ST. JOHNS COUNTY, Fla. -- "It is so very, very sad," Sue Pettit said Monday. She lives just across Daveston Avenue from where Randy Miller lived in St. Augustine. She said she has known him and his family for decades.
"Randy always rode his bicycle because that was the only form of transportation he had," Pettit explained.
She said Miller was riding his bicycle home from work at the International House of Pancakes Friday night when a car hit him on State Road 16, just west of Four Mile Road. Troopers said the car took off, leaving Miller on State Road 16. He was less than a mile from home.
Pettit remembered, "Randy always rode in the bike path."
Troopers say the driver has not been found.
"This is an issue. This is an obvious problem," Heather Neville said Monday afternoon. Neville is a bike advocate and the Executive Director of a cycling group called VeloFest in St. Augustine. She is helping St. Johns County study bike vs. car crashes.
"In the last week, there have been six reported incidents in the county. That doesn't include the number in the city or in the beach, just the county," Neville noted.
Neville is helping the county gather information to better understand how many bike crashes happen on roads in St. Johns County. She said, the data shows 60 bike crashes in the last two years, and she said many more go unreported.
"It's beyond fault at this point," she said, meaning it's beyond blaming the driver or the cyclist.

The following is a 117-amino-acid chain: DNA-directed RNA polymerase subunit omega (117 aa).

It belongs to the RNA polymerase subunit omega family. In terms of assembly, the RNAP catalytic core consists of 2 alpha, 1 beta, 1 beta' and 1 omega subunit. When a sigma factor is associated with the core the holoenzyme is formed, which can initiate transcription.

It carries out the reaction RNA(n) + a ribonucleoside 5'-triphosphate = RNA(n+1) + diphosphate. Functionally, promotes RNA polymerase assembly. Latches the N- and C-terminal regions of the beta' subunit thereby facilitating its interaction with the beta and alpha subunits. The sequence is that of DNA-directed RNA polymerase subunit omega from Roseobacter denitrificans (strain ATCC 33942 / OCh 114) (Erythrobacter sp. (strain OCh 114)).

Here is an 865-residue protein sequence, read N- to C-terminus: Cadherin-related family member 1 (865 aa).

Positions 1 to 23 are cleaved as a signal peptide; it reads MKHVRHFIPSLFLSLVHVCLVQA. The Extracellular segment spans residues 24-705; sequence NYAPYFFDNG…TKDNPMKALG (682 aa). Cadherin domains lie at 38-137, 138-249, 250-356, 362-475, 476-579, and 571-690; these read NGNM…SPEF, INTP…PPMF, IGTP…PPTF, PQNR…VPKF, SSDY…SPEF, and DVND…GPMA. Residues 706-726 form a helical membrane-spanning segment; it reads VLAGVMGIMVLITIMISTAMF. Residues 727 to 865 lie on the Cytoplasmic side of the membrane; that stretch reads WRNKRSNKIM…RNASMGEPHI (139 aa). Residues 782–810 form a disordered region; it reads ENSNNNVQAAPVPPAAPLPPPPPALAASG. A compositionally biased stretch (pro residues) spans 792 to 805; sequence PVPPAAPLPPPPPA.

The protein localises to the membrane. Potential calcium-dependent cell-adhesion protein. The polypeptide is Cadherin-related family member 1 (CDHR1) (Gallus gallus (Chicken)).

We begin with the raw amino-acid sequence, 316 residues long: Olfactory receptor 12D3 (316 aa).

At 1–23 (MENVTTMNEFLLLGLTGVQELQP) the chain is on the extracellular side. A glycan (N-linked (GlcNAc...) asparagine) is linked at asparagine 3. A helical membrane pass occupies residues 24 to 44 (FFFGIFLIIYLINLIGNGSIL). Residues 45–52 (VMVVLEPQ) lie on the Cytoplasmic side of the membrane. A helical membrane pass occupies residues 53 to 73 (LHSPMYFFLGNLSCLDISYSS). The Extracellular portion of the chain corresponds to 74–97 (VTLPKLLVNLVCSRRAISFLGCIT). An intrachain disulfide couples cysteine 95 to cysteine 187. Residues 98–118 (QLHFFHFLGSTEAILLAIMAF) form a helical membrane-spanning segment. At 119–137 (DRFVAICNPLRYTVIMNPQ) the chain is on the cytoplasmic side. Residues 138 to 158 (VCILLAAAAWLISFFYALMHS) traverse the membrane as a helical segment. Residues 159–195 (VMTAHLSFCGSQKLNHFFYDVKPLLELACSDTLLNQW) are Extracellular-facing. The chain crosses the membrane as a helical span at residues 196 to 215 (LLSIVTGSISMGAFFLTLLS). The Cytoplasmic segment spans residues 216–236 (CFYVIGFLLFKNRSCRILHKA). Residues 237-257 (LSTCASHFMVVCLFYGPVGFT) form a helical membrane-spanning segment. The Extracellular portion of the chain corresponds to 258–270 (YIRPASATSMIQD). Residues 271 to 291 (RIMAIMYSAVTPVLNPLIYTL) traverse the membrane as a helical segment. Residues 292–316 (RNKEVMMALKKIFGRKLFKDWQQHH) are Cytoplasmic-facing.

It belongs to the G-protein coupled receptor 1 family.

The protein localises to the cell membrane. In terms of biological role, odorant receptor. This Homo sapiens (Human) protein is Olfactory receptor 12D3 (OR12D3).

"When collisions get to this quantity, there's a deeper seated problem," Neville noted.
She is working with state and county agencies - asking questions such as "Is there an infrastructure problem? Is there a sanctuary problem?" The she added, "We all know there's an education/awareness problem."
Neville said it will take law enforcement, schools, and government agencies to come up with solutions and better cyclist/driver education so cases like Randy Miller's won't happen as often.
Tuesday, Neville will meet with the Community Traffic Safety Team in St. Johns County. She said it's driven by the Department of Transportation.
Neville also reminded drivers about the 3 foot law which states drivers must provide cyclists three feet of space. She also said cyclists have to operate their bicycles just like any other vehicle on the road, following the rules of the road.
Meanwhile, Pettit shook her head, looking across at her neighbor's home. "It's tragic just to leave a person on a bike just like that."
Miller had done what he did for years, she said. He peddled down his road to State Road 16 to go to work... but Friday, he didn't come home.
First Coast News